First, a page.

National Coming Out Day is October 11th, and to mark that occasion the Lawrence GSA and the Falmouth Academy GSA will be meeting for a social event and book talk. Myself, the GSA leaders, and co-owner at Eight Cousins Bookstore, Sara Hines will be hosting the students in the Lawrence Library and discussing some important books dealing with LGBTQ issues. To prepare for my piece in this event I have taken a huge bag of books home to read and re-read that I want to discuss with the students. Today I created a book display that showcases some of of LGBTQ literature in the library – fiction and nonfiction. IMG_5219

Last night alone I read The Pants Project by Cat Clarke and Lily and Dunkin by Donna Gephart.

the pants project

The Pants Project follows Liv, who was born in a girl’s body but identifies as a boy. When Liv starts middle school he is forced to wear a skirt, per the school’s strict dress code. While battling bullies, losing a best friend, and trying to navigate a new school, Liv is able to find some loyal friends who want to help change the dress code as a means to make everyone feel comfortable in their own skin. This book is wonderful for students questioning their gender, or students who want to understand what it means to be transgender and provides a window into the mind of feeling so out of place in your body. This book also works on a different level for our students, because we do have a dress code in our school, so a lot of students will find a common ground with Liv. Although, our students are allowed to wear skirts, pants, dresses, and shorts!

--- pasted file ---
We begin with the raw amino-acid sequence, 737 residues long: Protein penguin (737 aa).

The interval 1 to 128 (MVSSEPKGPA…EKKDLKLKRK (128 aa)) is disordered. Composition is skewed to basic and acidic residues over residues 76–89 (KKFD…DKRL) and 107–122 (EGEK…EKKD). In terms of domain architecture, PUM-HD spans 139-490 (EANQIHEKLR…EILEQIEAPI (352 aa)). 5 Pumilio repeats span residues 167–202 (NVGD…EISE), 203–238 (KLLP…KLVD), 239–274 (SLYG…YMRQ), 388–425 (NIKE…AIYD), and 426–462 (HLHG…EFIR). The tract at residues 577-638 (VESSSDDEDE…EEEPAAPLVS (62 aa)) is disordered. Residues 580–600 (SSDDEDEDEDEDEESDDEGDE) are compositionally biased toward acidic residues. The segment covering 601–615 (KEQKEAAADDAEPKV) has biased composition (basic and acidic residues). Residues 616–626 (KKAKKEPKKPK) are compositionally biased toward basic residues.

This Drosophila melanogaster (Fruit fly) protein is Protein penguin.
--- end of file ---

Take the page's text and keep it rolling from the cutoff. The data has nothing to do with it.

lily and dunkin

Lily and Dunkin by Donna Gephart was one amazing read I couldn’t put down, and stayed up until past my bedtime finishing it. Lily, born Timothy is slowing trying to transition, but is meeting some resistance from her father about hormone blockers and her choice of clothes, makeup, and hair. She also is having difficulties getting through the day without being bullied by a group of boys. She meets Norbert before school starts, who she lovingly refers to as Dunkin, because Norbert also doesn’t think his name fits him and absolutely loves Dunkin’ Donuts. Dunkin is battling his own demons, an absent father, mental health issues, and deciding where he fits in at a new school.




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